Over the weekend I had the privilege of watching a documentary on the Hef's life titled: Hugh Hefner: Playboy, Activist and Rebel. This film goes far beyond portraying Hugh as simply the founder of Playboy, the masturbatory companion of choice for countless men. It also delves into the aspects of Hefner's life that may be lesser known such as his commitment to equal rights and progressive politics.
Not only is Hef the most enviable heterosexual male around, he is a maverick, not fearing to tread where others dared not. Back in the '50s, he hosted a television show that included white, black and Jewish performers alike, at a time when this was unheard of or at the very least, sneered at with derision.
A few token "feminists" were included in the documentary, criticizing Hugh for portraying females as merely sexual objects. To which he replied, and I'm paraphrasing from memory: "They are sexual objects. This ensures the propagation of the species. But they are also so much more." He championed women's reproductive rights and the repealing of abortion laws, and brought to the forefront the idea that it's ok for women to like sex, and that "nice girls" like it too.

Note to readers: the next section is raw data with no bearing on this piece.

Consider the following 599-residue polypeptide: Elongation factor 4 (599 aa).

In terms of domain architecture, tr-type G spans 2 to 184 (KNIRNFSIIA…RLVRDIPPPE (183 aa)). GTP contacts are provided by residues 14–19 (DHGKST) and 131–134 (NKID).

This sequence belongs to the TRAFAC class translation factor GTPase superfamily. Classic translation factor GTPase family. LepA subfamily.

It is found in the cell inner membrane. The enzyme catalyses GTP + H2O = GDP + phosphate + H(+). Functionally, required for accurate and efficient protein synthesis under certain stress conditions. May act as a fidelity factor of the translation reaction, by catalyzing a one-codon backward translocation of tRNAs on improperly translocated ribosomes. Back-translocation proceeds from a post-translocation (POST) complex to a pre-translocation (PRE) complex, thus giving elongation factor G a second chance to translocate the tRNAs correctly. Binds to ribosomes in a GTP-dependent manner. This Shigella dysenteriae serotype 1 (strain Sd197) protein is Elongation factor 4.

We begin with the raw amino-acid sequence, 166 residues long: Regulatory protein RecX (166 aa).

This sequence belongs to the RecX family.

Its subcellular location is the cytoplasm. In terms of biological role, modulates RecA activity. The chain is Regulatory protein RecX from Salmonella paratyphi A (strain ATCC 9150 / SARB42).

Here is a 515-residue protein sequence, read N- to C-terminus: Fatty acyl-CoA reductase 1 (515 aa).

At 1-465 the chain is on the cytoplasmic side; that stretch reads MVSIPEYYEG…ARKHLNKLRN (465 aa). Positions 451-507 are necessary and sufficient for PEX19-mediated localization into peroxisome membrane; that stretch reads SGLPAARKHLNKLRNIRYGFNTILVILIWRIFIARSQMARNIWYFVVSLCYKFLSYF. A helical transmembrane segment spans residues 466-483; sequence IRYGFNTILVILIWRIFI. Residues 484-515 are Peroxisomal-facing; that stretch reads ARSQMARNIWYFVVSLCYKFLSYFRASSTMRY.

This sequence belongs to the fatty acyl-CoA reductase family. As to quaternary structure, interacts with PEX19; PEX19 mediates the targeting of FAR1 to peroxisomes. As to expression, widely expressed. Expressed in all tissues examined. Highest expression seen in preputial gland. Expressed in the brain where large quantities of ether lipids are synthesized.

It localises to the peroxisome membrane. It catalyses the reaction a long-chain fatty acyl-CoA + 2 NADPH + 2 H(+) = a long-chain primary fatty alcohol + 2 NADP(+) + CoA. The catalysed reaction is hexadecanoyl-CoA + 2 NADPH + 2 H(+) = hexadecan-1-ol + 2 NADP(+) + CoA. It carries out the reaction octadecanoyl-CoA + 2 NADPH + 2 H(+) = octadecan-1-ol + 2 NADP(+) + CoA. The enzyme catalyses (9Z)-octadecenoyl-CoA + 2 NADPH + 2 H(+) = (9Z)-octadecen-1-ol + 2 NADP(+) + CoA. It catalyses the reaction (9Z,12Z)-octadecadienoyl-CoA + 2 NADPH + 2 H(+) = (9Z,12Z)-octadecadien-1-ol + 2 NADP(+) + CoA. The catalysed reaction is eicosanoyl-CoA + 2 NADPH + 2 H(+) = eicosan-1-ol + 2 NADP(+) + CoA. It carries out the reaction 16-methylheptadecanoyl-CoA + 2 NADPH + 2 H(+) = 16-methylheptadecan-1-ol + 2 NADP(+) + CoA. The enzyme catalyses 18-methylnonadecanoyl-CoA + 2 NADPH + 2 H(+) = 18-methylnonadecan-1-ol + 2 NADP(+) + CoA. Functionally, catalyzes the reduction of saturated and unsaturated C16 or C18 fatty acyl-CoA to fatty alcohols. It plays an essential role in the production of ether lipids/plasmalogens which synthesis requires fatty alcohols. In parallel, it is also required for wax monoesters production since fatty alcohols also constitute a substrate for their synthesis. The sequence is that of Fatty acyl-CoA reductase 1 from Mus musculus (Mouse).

The Hef has been criticized time and again for his "questionable" morality. The documentary aptly portrays a man who is nothing but honest about his intentions, has never led any of his female companions astray with false expectations and lays his cards on the table. Even during his eight-year marriage to Kimberly Conrad, he remained faithful to her. If anything, Hugh Hefner is a very moral man. Much more so than the hypocritical Christian fanatics who are among his loudest critics.
While Ronald Reagan was selling out his fellow artists to the FBI during the McCarthyan Inquisition of the '40s and '50s, Hugh Hefner chose not to judge his neighbours based on political views but rather accepted differing ideas with an open mind. The Hef was also involved in freeing a man from a 15-year jail sentence for having received a blow job from another man, following a letter sent by the inmate to Playboy magazine describing his situation.
I already admired the Hef but after watching this documentary, my respect for him has only deepened. He is an intelligent, caring, courageous, generous man. Hugh Hefner is who he says he is, and his actions are not discordant with his words. He has done far more to advance black, gay and women's rights than he is given credit for, especially during periods of American history when it was incredibly risky to do so.
Hugh is indeed a rebel, but with a cause. He asked a simple question in his youth, when still following in his elders' footsteps, before founding Playboy: "Is this all there is?" It was his yearning for more, his desire to go beyond what was perceived as possible that indelibly changed the American cultural landscape forever.